One of the themes our department is interested in exploring and promoting is translation. Blog posts on this topic covered everything from the first Basque New Testament to Orwell’s Animal Farm. We have also been excited this year to welcome the British Library’s first ever Translator in Residence, Jen Calleja.

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We also contributed to a series of posts on various British Library blogs marking Banned Books week, with posts on censored writers in 16th-century Spain and 20th-century Russia.

But not all our posts mark anniversaries or complement BL exhibitions and themes. We’ve also told more general stories about our collections, such as this tale of a lost and found incunable or an overview of our Romanian collections.

Finally, with New Year’s Eve festivities approaching, we leave you with a recent post about Esperanto literary anthologies. If you learn the translation at the end, you can amaze your friends by singing ‘Auld Lang Syne’ in Esperanto at midnight!

European Studies Blog Team

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15 December 2017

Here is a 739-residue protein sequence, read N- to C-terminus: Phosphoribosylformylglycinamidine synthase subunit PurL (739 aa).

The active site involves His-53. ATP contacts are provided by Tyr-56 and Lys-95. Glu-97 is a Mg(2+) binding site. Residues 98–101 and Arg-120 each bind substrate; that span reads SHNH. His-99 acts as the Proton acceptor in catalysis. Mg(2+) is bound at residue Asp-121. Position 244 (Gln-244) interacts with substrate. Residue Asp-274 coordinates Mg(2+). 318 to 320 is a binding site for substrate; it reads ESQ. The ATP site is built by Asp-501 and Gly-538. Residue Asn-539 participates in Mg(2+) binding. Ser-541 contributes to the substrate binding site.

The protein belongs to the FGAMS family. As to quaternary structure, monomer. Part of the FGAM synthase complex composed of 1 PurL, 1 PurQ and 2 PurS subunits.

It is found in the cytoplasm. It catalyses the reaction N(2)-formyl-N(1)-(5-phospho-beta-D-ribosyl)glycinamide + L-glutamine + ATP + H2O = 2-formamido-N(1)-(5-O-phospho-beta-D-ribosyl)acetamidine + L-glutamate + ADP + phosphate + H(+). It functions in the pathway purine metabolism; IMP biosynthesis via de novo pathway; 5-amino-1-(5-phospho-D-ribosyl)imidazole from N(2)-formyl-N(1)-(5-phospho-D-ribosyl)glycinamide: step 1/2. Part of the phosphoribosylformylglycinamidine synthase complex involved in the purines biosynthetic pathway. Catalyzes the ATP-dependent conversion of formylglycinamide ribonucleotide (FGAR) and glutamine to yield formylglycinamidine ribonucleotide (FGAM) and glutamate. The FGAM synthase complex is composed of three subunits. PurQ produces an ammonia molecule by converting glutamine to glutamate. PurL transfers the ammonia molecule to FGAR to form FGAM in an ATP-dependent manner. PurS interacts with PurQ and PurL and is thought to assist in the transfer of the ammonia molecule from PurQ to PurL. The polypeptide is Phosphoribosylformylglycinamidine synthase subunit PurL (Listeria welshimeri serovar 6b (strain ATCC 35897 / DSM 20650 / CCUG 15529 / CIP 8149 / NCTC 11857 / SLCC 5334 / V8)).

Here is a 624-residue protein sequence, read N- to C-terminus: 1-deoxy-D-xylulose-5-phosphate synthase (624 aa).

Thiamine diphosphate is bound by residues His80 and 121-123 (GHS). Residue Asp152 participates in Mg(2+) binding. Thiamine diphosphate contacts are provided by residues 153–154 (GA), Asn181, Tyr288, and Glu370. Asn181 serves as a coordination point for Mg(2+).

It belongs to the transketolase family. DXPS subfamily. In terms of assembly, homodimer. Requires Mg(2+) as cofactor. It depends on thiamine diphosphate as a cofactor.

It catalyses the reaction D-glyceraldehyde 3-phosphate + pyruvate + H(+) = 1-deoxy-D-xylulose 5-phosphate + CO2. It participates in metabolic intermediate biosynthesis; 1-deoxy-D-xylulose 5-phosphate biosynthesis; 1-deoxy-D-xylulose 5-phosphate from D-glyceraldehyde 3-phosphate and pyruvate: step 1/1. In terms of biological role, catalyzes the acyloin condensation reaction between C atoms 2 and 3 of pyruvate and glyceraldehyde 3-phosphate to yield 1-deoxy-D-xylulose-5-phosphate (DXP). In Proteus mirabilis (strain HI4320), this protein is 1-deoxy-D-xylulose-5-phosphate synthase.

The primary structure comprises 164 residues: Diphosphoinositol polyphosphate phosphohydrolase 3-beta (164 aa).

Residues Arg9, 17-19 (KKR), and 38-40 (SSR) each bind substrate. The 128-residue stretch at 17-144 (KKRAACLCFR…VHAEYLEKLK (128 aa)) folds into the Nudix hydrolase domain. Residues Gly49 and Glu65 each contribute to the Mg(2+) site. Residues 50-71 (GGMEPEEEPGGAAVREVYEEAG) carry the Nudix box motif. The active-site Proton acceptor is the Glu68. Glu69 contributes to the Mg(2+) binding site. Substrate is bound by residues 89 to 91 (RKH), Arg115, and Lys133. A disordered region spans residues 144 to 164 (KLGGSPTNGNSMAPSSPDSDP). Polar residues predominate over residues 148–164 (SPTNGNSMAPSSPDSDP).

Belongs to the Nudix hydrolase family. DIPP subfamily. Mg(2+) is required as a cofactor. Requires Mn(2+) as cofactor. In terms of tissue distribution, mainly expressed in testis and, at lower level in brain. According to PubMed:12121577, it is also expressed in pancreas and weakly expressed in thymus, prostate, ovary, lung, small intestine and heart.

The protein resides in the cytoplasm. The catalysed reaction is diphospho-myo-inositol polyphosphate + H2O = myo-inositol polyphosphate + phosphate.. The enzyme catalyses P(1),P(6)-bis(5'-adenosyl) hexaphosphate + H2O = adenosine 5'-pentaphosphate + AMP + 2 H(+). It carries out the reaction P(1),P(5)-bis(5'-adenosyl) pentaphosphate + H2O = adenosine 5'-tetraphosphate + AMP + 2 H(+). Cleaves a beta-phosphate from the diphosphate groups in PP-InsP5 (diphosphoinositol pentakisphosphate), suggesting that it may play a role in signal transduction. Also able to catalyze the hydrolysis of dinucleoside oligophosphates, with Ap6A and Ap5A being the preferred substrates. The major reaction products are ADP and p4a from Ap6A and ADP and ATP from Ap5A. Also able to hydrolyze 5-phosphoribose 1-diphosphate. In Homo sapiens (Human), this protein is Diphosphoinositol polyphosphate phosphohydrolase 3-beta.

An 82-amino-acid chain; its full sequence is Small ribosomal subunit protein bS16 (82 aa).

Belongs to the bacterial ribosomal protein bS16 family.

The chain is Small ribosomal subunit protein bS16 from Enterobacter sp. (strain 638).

Treasures of all nations in Esperanto

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The new international language Esperanto had not yet reached  its 20th birthday when the first anthology of national literature in it was published in 1905. Not surprisingly it was a Polish anthology (Pola antologio). The British Library holds the second edition of it, published in 1909 in Paris by the famous Librarie Hachette.

AntologioPola1909 Cover of Pola Antologio (Paris, 1909). F5/3997]

The choice of items and translations themselves were made by Polish Esperanto pioneer Kazimierz Bein, known amongst Esperantists worldwide under his pseudonym Kabe. This edition consisted from prose works of 14 prominent Polish writers (Henryk Sienkiewicz, Władysław Reymont, Eliza Orzeszko, Maria Konopnicka and others). Some of his translations from Polish, Russian and German were republished in later years while the translator himself lost interest in Esperanto and left the movement, leaving after himself the verb kabei (meaning “to disappear suddenly after being active”).

AntologiojKazimierz_Bein_(Kabe)

Kazimierz Bein (photo from Wikimedia Commons)

The compilation, translation and publication of treasures of native culture became a task of honour for Esperantists of all countries. Other anthologies followed after the First World War: Catalan (YF.2005.a.5977) and Bulgarian (012264.aaa.12) in 1925, Belgian (Belga antologio) in 1928, Estonian (YF.2006.b.2354) in 1932, Hungarian (Hungara antologio; on order) in 1933, Swedish in 2 volumes (ZF.9.a.6406) in 1934, Czechoslovak (YF.2017.a.1323) in 1935, Swiss (YF.2006.a.30968) in 1939.

AntologiojEstonaNewCover of Estona Antologio (Tallinn, 1932). YF.2006.b.2354